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At DVCon last week, there was an update on the Accellera Functional Safety Standard that is in development. The working group (WG) is chaired by my Cadence colleague Allessandra Nardi. Also on the presentation were:
Darren is also Secretary of IEEE Functional Safety Standards Committee. The expectation for the Accellera standard is that, like other earlier standards, it will be developed in Accellera, go through a period of shakeout for a year or two, and then be submitted to become an IEEE standard. Which, I guess, means it will land on Darren's desk in, say, 2025. There is already an IEEE standard number, IEEE P2851 (the P means provisional, so in progress and not a standard yet).
If you need to get up to speed on functional safety (FS or sometimes FuSa), then I've written plenty of Breakfast Bytes posts about it. Work your way through:
Alessandra opened by saying that the presentation would be an update on the Accellera standard that the working group is developing. The group was formed two years ago. Last May, it published a white paper with the very vanilla name of Functional Safety Working Group: White Paper. The WG is working on a second white paper on the data model, originally scheduled for literally right now, but is slipping out into Q2.
The mission of the WG is:
Double-clicking to go down a level, the 5 arrows on the left in the above diagram are:
Functional safety is not just something that affects EDA tools, it needs to link into requirements, and all the documentation that is required by automotive manufacturers to make everything traceable.
It seems to me that there are two primary aspects to the work to be done. One is to work out what functional safety concepts need to be captured. And the second is to define a format to capture them. It reminds me a lot of the CPF/UPF power formats, where the first step was to define what power measures should be supported (power down, DVFS, etc.), and then define a format to capture the power intent.
The above diagram shows some of this. But you need a secret decoder ring if you are not totally immersed in the jargon:
In the center of the diagram is the "FS Data", a representation of the FS Data in the format that the WG is defining, using the concepts of the FS Data Model, which will be in the white paper published next quarter.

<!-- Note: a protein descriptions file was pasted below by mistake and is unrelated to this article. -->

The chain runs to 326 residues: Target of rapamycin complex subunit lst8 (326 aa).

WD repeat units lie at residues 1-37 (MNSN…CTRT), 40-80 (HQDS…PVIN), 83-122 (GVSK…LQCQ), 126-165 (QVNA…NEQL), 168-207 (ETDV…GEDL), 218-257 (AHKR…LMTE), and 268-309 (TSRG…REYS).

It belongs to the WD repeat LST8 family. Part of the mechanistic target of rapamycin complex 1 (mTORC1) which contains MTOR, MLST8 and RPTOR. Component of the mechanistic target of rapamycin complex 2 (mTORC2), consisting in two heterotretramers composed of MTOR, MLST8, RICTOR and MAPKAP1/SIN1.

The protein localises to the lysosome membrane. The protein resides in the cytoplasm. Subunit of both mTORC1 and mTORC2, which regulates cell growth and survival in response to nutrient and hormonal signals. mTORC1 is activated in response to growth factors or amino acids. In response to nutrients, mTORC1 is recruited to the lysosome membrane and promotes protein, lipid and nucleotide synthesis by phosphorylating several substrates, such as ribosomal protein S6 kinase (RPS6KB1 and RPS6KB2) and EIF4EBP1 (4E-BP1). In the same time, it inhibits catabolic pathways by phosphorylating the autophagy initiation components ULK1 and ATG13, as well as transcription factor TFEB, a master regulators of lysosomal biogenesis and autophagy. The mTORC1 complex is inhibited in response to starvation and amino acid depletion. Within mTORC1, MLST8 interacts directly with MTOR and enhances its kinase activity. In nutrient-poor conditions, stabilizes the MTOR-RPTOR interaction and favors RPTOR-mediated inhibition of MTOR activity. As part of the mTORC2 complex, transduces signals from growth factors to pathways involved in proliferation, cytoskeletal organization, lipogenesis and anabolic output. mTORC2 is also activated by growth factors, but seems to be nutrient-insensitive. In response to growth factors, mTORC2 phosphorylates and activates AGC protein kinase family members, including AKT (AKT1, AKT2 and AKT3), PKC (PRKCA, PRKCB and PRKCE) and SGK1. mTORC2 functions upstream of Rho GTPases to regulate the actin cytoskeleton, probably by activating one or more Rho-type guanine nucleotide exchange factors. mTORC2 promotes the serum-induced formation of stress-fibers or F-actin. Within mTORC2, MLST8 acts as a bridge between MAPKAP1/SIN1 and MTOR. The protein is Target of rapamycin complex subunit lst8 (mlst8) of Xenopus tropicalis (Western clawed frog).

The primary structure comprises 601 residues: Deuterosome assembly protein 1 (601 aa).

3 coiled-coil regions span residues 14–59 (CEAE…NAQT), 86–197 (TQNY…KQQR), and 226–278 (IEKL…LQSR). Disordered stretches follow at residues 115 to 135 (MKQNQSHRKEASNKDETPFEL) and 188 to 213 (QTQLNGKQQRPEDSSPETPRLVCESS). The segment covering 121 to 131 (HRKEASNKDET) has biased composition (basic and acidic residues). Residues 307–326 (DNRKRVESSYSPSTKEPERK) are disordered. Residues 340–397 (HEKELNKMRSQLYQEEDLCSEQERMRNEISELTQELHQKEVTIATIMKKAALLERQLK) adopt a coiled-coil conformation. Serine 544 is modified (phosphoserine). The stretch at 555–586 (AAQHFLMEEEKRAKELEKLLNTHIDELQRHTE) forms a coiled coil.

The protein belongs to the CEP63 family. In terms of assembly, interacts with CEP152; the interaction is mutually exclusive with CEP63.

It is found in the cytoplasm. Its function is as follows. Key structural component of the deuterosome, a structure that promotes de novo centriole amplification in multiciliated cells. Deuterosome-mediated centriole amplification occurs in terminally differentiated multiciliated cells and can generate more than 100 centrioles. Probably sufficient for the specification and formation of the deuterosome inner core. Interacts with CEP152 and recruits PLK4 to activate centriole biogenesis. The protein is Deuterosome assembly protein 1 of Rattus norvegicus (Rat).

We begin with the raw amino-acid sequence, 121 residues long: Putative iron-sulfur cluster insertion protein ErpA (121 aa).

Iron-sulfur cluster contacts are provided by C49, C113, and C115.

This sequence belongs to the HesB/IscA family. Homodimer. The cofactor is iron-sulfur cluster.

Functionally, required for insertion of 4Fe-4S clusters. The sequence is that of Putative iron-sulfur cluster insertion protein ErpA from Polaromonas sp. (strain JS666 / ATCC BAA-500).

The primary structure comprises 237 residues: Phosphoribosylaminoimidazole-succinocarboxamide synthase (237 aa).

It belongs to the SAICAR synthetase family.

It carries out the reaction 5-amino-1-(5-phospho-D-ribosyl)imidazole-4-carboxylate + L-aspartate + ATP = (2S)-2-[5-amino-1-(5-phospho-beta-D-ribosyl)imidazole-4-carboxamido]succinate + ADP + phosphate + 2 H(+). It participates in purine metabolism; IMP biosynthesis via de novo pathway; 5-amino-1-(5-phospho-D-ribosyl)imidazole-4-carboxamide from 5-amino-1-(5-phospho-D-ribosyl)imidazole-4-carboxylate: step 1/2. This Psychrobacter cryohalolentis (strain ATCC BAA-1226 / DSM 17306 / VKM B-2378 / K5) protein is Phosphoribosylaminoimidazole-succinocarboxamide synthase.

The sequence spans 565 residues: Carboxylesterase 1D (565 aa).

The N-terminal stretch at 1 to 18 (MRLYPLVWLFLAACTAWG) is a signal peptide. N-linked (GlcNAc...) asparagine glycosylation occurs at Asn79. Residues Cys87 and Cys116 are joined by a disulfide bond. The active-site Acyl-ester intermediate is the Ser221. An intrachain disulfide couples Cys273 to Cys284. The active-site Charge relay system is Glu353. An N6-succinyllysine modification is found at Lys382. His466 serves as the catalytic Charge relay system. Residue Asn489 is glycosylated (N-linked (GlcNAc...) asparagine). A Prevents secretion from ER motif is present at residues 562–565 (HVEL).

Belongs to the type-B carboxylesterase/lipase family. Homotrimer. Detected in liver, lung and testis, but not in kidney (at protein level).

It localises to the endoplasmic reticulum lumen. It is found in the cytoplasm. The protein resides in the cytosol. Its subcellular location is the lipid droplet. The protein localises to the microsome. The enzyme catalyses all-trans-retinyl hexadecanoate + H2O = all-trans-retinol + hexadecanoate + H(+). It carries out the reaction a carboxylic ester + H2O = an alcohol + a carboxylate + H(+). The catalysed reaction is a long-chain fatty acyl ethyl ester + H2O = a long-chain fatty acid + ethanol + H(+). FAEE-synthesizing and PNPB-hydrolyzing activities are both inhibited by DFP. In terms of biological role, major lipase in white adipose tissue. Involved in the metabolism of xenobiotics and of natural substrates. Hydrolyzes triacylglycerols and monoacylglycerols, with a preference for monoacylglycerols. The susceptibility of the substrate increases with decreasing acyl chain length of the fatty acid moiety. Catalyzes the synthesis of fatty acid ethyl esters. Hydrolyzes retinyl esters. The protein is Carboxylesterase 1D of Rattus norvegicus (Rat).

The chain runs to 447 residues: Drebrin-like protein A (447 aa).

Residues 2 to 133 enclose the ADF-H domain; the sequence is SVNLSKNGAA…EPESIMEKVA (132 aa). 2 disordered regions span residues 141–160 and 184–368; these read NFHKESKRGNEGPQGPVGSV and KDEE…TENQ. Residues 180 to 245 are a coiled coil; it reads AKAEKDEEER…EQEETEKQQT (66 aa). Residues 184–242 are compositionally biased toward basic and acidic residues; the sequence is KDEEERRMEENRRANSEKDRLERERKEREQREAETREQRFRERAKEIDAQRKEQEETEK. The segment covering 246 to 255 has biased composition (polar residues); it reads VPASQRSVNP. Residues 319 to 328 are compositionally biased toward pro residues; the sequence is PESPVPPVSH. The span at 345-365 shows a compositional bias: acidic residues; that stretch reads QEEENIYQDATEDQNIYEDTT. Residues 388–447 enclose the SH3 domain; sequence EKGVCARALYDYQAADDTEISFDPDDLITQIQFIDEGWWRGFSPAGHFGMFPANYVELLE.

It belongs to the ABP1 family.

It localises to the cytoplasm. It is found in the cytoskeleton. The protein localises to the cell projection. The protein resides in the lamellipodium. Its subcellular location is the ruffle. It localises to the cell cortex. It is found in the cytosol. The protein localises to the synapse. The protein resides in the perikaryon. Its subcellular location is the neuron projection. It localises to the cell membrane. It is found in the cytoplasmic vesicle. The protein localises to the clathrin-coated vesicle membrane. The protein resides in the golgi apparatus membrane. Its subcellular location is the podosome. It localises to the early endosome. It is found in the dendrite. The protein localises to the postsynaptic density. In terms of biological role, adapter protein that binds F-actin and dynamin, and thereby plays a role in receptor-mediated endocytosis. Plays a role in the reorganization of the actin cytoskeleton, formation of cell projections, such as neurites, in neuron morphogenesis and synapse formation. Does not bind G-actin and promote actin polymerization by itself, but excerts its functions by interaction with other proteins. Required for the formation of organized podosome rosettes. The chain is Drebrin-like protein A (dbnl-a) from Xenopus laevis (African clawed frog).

The design, for FS use, can be represented as either functional (on the left) or structural (on the right). Or both, since they can be two different ways of looking at the same thing. On the left, the failure modes are purely functional, on the right they can be more specific. One important point is that the FS hierarchy does not have to match the design hierarchy, and one of the things for which the FS format will need to provide a mechanism is how to map them.
For example, here is an example, with the FS hierarchy on the left, and the design hierarchy on the right. The mapping is:
Based on some of the intuitive guidelines and rationale consensus, the WG is proposing the following data model with the given set of guidelines:
Darren then took a deep dive into the conceptual data model. It is too much detail for a blog post like this. You should have attended the presentation or, presumably, it will all be in the Q2 white paper. He also went over some of the issues that the WG is wrestling with, such as whether parts can have sub-parts.
Alessandra wrapped up the meeting by going into some of the future work. One of the key things is that the WG does not want to change/reinvent verification methodology, so things like fault simulation and formal are all taken as given. The issue for the WG is how the data model should support these different verification methods.
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